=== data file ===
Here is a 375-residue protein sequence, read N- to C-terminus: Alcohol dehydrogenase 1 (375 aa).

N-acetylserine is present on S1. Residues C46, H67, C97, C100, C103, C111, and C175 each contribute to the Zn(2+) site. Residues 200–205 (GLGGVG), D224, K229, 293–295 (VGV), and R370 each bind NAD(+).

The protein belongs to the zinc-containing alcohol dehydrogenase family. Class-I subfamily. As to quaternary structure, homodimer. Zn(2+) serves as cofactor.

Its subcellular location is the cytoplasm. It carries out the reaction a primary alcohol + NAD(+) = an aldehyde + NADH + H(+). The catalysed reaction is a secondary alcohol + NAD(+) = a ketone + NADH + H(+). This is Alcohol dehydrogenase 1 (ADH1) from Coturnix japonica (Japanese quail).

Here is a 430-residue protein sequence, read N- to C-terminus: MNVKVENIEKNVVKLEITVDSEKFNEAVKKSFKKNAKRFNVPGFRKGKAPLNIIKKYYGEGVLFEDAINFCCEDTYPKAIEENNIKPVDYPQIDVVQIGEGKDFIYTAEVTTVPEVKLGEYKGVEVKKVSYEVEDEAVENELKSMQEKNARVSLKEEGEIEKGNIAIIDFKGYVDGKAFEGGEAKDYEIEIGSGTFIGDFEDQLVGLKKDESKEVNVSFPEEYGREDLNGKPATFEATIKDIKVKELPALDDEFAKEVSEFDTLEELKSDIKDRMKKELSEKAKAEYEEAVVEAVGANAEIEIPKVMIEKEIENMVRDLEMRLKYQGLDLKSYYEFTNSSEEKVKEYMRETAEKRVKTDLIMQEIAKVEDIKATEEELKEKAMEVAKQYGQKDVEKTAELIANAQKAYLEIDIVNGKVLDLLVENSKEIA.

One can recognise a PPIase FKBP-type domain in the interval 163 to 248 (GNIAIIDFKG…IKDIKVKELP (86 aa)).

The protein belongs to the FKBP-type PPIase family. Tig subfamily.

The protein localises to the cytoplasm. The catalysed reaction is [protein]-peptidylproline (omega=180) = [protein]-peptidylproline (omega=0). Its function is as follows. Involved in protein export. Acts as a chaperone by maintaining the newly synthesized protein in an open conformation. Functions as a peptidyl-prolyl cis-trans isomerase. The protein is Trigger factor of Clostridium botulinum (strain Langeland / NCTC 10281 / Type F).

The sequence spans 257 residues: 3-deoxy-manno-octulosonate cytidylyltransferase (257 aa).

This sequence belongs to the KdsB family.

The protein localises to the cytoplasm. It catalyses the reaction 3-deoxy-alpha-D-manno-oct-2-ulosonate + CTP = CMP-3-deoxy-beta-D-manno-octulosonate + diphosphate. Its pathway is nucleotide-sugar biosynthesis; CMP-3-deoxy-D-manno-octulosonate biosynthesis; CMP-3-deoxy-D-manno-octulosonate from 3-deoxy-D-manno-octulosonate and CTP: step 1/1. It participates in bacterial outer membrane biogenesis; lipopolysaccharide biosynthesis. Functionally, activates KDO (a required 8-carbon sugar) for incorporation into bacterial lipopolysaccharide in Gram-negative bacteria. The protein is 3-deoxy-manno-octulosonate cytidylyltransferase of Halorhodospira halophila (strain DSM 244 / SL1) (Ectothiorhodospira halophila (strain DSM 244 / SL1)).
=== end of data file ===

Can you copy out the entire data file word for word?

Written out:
Here is a 375-residue protein sequence, read N- to C-terminus: Alcohol dehydrogenase 1 (375 aa).

N-acetylserine is present on S1. Residues C46, H67, C97, C100, C103, C111, and C175 each contribute to the Zn(2+) site. Residues 200–205 (GLGGVG), D224, K229, 293–295 (VGV), and R370 each bind NAD(+).

The protein belongs to the zinc-containing alcohol dehydrogenase family. Class-I subfamily. As to quaternary structure, homodimer. Zn(2+) serves as cofactor.

Its subcellular location is the cytoplasm. It carries out the reaction a primary alcohol + NAD(+) = an aldehyde + NADH + H(+). The catalysed reaction is a secondary alcohol + NAD(+) = a ketone + NADH + H(+). This is Alcohol dehydrogenase 1 (ADH1) from Coturnix japonica (Japanese quail).

Here is a 430-residue protein sequence, read N- to C-terminus: MNVKVENIEKNVVKLEITVDSEKFNEAVKKSFKKNAKRFNVPGFRKGKAPLNIIKKYYGEGVLFEDAINFCCEDTYPKAIEENNIKPVDYPQIDVVQIGEGKDFIYTAEVTTVPEVKLGEYKGVEVKKVSYEVEDEAVENELKSMQEKNARVSLKEEGEIEKGNIAIIDFKGYVDGKAFEGGEAKDYEIEIGSGTFIGDFEDQLVGLKKDESKEVNVSFPEEYGREDLNGKPATFEATIKDIKVKELPALDDEFAKEVSEFDTLEELKSDIKDRMKKELSEKAKAEYEEAVVEAVGANAEIEIPKVMIEKEIENMVRDLEMRLKYQGLDLKSYYEFTNSSEEKVKEYMRETAEKRVKTDLIMQEIAKVEDIKATEEELKEKAMEVAKQYGQKDVEKTAELIANAQKAYLEIDIVNGKVLDLLVENSKEIA.

One can recognise a PPIase FKBP-type domain in the interval 163 to 248 (GNIAIIDFKG…IKDIKVKELP (86 aa)).

The protein belongs to the FKBP-type PPIase family. Tig subfamily.

The protein localises to the cytoplasm. The catalysed reaction is [protein]-peptidylproline (omega=180) = [protein]-peptidylproline (omega=0). Its function is as follows. Involved in protein export. Acts as a chaperone by maintaining the newly synthesized protein in an open conformation. Functions as a peptidyl-prolyl cis-trans isomerase. The protein is Trigger factor of Clostridium botulinum (strain Langeland / NCTC 10281 / Type F).

The sequence spans 257 residues: 3-deoxy-manno-octulosonate cytidylyltransferase (257 aa).

This sequence belongs to the KdsB family.

The protein localises to the cytoplasm. It catalyses the reaction 3-deoxy-alpha-D-manno-oct-2-ulosonate + CTP = CMP-3-deoxy-beta-D-manno-octulosonate + diphosphate. Its pathway is nucleotide-sugar biosynthesis; CMP-3-deoxy-D-manno-octulosonate biosynthesis; CMP-3-deoxy-D-manno-octulosonate from 3-deoxy-D-manno-octulosonate and CTP: step 1/1. It participates in bacterial outer membrane biogenesis; lipopolysaccharide biosynthesis. Functionally, activates KDO (a required 8-carbon sugar) for incorporation into bacterial lipopolysaccharide in Gram-negative bacteria. The protein is 3-deoxy-manno-octulosonate cytidylyltransferase of Halorhodospira halophila (strain DSM 244 / SL1) (Ectothiorhodospira halophila (strain DSM 244 / SL1)).